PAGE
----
Following Rentmeester, one might have thought that the matter was resolved and that 12(b)(6) dismissals were now approved in the Ninth Circuit where similarities between two works do not involve protected expression.
The Shape of Water Raises Uncertainty
New uncertainty arose, however in December 2019, when another panel heard a case involving the movie “The Shape of Water.” Both the movie and the allegedly infringed play, Let Me Hear You Whisper, by Paul Zindel, involve a non-human character’s attempt to escape from confinement and testing in a research lab, assisted by a cleaning staff worker and a hamper.
No opinion has yet issued, but Judge Wardlaw appeared to be searching for how to formulate a new rule to express a higher standard for 12(b)(6) dismissals in cases involving literary works, rather than visual works like photographs. From the bench she described such dismissals not as standard operating procedure, but as “hubris.”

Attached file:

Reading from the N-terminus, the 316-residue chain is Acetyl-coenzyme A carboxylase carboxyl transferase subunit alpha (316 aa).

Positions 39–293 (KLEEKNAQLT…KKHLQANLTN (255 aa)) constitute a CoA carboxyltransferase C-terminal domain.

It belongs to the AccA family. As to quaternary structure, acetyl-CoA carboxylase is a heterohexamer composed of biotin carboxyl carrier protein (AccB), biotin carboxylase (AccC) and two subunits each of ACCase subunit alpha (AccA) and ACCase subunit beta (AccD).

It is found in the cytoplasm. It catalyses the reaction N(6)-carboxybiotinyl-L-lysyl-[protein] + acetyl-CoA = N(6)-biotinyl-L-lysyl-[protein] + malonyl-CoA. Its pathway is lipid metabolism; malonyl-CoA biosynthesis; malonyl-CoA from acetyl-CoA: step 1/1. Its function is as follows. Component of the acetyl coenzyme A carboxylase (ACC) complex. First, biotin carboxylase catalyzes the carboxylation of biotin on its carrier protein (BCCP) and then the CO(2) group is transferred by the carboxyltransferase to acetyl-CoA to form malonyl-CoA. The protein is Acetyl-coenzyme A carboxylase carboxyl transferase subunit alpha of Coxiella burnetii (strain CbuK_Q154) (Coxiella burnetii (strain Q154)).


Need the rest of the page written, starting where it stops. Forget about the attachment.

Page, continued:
Enter Daniels, a Ninth Circuit published decision that approves the granting of a 12(b)(6) dismissal in a case involving allegations that characters in a literary work infringed characters in a treatment. There, the Ninth Circuit panel, in the context of analyzing the protectability of characters, engaged in a dissection and analysis of traits and characters that was similar to the approach courts have used in granting or affirming 12(b)(6) dismissals in other contexts.
As the court explained, the case asked whether “certain anthropomorphized characters representing human emotions qualify for copyright protection.” The association of a color with an emotion alone, the court reasoned, is an unprotectible idea frequently used in other works and as such is not protected expression, and the characters overall were “lightly sketched.”